# 程序代写代做代考 scheme CS 357: Declarative Programming

CS 357: Declarative Programming
Homework 3

Part I
Exercises 7.2, 7.3, 7.6, 7.7, 7.8, 7.12, 7.18, 7.22, 7.30, 7.31

Part II
1. Consider the following three examples:

;; Example 1
(define fact

(lambda (x)
(letrec

((loop
(lambda (x acc)
(if (= x 0)
acc
(loop (sub1 x) (* x acc))))))

(loop x 1))))

;; Example 2
(define reverse

(lambda (x)
(letrec

((loop
(lambda (x acc)
(if (null? x)
acc
(loop (cdr x) (cons (car x) acc))))))

(loop x ’()))))

;; Example 3
(define iota

(lambda (x)
(letrec

((loop
(lambda (x acc)
(if (= x 0)
acc

1

(loop (sub1 x) (cons x acc))))))
(loop x ’()))))

The higher-order function tail-recur takes the following arguments

• bpred – a function of x which returns true if the terminating condition is satisfied and
false otherwise

• xproc – a function of x which updates x
• aproc – a function of x and acc which updates acc
• acc0 – an initial value for acc

and returns a tail recursive function of x. It can be used to write the function, factorial as
follows:

> (define fact (tail-recur zero? sub1 * 1))
> (fact 10)
3628800

(a) Give a definition for tail-recur.

(b) Use tail-recur to define reverse.

(c) Use tail-recur to define iota.

2. Write a function, disjunction2, which takes two predicates as arguments and returns the
predicate which returns #t if either predicate does not return #f. For example:

> ((disjunction2 symbol? procedure?) +)
#t
> ((disjunction2 symbol? procedure?) (quote +))
#t
> (filter (disjunction2 even? (lambda (x) (< x 4))) (iota 8)) (1 2 3 4 6 8) >

3. Now write disjunction, which takes an arbitrary number (> 0) of predicates as arguments.

4. A matrix,
[

1 2
3 4

]
, can be represented in Scheme as a list of lists: ((1 2) (3 4)). Without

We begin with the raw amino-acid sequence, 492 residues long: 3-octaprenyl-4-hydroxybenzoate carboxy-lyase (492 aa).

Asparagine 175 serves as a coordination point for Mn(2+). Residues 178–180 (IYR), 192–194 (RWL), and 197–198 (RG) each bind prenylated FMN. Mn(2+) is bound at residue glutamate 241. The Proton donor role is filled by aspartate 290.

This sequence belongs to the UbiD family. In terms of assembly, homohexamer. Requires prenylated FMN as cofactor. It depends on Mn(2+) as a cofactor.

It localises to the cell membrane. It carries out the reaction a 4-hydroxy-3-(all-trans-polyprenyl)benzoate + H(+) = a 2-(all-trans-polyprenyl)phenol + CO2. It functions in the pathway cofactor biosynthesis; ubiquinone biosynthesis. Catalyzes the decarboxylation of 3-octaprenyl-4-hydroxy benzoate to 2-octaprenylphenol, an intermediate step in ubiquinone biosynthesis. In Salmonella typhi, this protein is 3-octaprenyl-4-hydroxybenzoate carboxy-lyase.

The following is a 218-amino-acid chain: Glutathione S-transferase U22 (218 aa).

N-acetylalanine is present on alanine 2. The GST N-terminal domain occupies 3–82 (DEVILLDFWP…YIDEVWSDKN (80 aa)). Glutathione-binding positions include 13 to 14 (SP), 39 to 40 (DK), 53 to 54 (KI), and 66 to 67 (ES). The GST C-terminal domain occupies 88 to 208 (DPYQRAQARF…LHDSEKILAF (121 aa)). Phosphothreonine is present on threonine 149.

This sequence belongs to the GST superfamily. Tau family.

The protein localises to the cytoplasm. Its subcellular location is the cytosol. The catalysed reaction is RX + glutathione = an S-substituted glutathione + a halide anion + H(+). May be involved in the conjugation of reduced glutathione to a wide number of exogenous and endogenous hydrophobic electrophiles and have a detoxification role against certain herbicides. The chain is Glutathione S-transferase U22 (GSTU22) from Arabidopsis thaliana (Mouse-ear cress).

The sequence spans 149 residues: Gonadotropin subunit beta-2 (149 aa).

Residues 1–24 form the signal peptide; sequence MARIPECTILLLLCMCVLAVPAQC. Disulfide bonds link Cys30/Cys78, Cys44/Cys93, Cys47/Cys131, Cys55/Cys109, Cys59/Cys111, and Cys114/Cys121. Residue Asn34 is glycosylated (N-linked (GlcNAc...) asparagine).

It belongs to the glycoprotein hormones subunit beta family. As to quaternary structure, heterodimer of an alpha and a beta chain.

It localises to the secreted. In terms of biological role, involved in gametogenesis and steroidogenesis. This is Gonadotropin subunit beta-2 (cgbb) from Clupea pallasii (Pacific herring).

using recursion, write a function, matrix-map, which takes a function, f , and a matrix, A,
as arguments and returns the matrix, B, consisting of f applied to the elements of A, i.e.,
Bi j = f (Ai j).

> (matrix-map (lambda (x) (* x x)) ’((1 2) (3 4)))
((1 4) (9 16))

2

5. Consider the following defnition for fold (called flat-recur in your text):

(define fold
(lambda (seed proc)

(letrec
((pattern
(lambda (ls)
(if (null? ls)

seed
(proc (car ls)

(pattern (cdr ls)))))))
pattern)))

(a) Use fold to write a function delete-duplicates which deletes all duplicate items from a
list. For example,

> (delete-duplicates ’(a b a b a b a b))
(a b)
> (delete-duplicates ’(1 2 3 4))
(1 2 3 4)
>

(b) Use fold to write a function assoc which takes an item and a list of pairs as arguments
and returns the first pair in the list with a car car which is equal to item. If there is no
such pair then assoc should return false. For example,

> (assoc ’b ’((a 1) (b 2)))
(b 2)
> (assoc ’c ’((a 1) (b 2)))
#f
>

Part III
Using the functions, apply, select, map, filter, outer-product and iota, and without using recursion,
give definitions for the following functions:

1. length – returns the length of a list.

2. sum-of-squares – returns the sum of the squares of its arguments.

3. avg – returns the average of its arguments.

4. avg-odd – returns the average of its odd arguments.

3

5. shortest – returns the shortest of its list arguments.

6. avg-fact – returns the average of the factorials of its arguments.

7. tally – takes a predicate and a list and returns the number of list elements which satisfy the
predicate.

8. list-ref – takes a list and an integer, n, and returns the n-th element of the list.

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